A predictive model developed with machine learning techniques that included a small number of clinical variables was effective in distinguishing patients with vs without depression as well as between cases of incident and chronic depression. This is according to an analysis of the Brazilian Longitudinal Study of Adult Health (ELSA-Brazil) study published in Psychological Medicine.

In this analysis of the ELSA-Brazil study, which enrolled civil servants from 6 public institutions across major cities in Brazil, researchers examined data between 2008 and 2010 (n=15,105) and between 2012 and 2014 (n=13,922).

A predictive model for depression cases, incidence, and chronicity in the occupational cohort was created and included variables such as sociodemographic variables, obesity, smoking status, mental disorders, psychotropic use, and negative life events.


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In the machine learning analysis, the investigators initiated an elastic net regularization analysis with a 10-fold cross-validation procedure with the socioeconomic and clinical variables as predictors to differentiate patients with depression vs without depression, patients with incident depression vs those who did not develop depression, and patients with chronic (ie, persistent or recurrent) depression vs patients without depression at follow up.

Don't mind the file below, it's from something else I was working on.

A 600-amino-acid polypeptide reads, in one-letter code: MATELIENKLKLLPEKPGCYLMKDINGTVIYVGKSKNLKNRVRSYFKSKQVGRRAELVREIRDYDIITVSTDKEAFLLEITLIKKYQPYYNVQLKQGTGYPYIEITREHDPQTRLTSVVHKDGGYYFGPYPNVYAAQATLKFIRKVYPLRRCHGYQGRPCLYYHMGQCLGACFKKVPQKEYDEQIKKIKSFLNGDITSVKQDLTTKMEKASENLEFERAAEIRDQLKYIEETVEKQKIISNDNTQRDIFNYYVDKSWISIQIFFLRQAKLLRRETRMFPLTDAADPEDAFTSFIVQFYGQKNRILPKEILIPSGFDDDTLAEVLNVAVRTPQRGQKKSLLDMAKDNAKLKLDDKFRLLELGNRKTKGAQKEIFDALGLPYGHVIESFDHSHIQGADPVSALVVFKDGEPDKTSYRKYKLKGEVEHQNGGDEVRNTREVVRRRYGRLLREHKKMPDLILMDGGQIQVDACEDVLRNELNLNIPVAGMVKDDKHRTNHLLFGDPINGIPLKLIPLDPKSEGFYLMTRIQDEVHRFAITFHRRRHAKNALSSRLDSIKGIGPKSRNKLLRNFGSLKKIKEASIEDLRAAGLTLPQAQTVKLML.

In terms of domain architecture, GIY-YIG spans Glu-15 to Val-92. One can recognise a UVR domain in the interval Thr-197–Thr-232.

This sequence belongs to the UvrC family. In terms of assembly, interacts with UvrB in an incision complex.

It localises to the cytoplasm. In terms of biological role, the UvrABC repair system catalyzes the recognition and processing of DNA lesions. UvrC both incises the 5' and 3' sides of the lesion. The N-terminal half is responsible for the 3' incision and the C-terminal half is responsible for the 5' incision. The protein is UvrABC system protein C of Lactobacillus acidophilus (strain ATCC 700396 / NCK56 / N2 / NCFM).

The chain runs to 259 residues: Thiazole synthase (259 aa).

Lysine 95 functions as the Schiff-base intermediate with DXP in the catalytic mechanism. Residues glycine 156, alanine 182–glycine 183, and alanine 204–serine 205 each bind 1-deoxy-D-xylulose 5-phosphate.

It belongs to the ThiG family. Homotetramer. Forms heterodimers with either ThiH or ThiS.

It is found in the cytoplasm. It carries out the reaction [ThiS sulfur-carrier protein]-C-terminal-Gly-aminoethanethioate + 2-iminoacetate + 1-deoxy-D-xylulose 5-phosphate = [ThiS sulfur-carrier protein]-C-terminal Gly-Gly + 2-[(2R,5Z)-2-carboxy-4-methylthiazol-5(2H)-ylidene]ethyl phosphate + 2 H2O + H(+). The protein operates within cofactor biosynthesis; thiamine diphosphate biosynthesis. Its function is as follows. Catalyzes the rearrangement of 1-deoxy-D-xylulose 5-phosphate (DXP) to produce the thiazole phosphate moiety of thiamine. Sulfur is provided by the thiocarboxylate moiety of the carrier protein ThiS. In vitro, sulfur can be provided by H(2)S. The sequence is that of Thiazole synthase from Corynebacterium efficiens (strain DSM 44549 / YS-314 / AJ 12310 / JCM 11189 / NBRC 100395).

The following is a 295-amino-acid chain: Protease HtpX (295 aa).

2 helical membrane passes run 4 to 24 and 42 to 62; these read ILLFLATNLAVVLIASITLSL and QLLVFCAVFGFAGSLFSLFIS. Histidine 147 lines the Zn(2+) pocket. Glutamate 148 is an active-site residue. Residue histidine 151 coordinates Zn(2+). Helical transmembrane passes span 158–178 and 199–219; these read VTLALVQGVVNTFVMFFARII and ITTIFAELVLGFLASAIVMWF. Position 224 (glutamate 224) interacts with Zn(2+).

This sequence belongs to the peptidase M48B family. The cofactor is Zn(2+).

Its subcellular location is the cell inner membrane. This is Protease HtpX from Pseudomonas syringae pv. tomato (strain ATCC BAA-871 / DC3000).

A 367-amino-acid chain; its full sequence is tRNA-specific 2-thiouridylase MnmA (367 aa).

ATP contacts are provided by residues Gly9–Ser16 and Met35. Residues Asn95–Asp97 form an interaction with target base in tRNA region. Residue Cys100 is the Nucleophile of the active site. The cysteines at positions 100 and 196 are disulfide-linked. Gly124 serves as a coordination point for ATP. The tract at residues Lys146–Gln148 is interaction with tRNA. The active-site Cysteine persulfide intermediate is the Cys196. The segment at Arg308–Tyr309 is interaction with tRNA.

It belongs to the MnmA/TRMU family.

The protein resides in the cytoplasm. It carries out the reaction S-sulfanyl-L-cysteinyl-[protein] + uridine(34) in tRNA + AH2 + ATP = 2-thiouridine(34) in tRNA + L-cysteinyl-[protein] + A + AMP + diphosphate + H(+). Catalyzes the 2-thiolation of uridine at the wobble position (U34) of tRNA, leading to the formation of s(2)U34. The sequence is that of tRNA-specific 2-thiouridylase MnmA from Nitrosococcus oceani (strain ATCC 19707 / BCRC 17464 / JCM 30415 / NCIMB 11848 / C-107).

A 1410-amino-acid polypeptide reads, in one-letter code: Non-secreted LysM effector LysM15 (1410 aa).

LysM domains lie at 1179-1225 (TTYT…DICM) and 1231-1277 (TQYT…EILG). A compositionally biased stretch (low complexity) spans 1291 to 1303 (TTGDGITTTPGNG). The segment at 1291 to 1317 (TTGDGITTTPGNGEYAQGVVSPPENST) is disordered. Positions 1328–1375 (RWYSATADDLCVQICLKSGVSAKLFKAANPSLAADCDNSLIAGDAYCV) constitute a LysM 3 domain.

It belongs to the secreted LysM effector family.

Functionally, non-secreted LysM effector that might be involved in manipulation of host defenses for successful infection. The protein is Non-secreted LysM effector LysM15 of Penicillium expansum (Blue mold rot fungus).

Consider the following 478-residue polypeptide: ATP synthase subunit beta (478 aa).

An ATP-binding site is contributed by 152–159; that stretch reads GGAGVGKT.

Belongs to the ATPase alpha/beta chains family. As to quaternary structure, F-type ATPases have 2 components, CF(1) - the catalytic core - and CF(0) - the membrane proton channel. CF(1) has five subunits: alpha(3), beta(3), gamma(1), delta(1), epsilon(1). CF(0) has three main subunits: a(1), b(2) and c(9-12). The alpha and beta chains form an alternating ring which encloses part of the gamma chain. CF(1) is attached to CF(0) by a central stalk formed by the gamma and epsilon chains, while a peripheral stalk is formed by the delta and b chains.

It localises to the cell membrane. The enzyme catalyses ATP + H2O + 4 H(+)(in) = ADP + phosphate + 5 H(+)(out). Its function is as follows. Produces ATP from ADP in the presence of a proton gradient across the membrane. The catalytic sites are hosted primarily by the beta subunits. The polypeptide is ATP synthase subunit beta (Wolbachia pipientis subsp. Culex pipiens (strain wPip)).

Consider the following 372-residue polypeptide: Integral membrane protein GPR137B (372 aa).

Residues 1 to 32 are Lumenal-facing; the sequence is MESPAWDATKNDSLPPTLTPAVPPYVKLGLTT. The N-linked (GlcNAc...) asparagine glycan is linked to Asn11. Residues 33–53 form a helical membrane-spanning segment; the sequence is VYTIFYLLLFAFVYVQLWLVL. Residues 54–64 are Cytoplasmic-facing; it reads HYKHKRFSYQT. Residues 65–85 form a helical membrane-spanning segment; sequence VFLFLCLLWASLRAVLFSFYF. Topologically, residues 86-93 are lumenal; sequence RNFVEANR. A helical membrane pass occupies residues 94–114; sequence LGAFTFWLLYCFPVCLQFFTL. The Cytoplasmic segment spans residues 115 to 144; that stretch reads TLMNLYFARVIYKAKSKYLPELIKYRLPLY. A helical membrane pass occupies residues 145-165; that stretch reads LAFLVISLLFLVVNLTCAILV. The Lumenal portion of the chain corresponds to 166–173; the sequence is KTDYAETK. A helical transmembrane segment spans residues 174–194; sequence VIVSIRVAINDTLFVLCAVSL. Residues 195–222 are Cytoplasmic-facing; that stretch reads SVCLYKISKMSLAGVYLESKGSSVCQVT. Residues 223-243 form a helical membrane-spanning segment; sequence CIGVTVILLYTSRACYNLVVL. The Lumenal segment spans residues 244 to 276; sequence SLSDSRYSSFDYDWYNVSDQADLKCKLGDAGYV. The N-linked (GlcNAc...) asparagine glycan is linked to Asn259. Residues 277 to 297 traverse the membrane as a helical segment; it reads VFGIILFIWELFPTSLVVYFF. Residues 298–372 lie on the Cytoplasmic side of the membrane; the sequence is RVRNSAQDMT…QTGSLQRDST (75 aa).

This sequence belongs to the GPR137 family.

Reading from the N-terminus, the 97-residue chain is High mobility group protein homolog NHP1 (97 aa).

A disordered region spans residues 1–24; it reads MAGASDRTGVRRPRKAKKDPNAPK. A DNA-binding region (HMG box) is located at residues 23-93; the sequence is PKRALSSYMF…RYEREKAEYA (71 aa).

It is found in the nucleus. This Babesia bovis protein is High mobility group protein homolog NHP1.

A total of 1085 patients presented with a history of depression at both the baseline and follow-up time points, whereas 12,387 patients had not experienced any depressive episode. In this analysis classifying patients with vs without depression, the elastic net model featured an area under the curve (AUC) of 0.79 (95% CI, 0.76–0.82). A total of 499 patients reported a new depressive episode at follow up.

For the prediction of incident depression, the model produced an AUC of 0.71 (95% CI, 0.66–0.77), with past or present history of smoking and educational level discarded by the model. In the model distinguishing between chronic depression and patients without depression, the AUC was 0.90 (95% CI, 0.86–0.95), with self-reported race discarded by the model.

A limitation of the study was the inclusion of only civil servant workers, which limited the ability to include unemployment, a risk factor for depression, as a predictor.

Knowing which patients may experience “a depressive episode, and within these, which will have a more chronic and debilitating course, could help improve how we assess patients in clinical settings, shifting our focus from treating acute episodes to preventing them.”

Reference:

Librenza-Garcia D, Passos IC, Feiten JG, et al. Prediction of depression cases, incidence, and chronicity in a large occupational cohort using machine learning techniques: an analysis of the ELSA-Brasil study [published online June 4, 2020]. Psychol Med. doi: 10.1017/S0033291720001579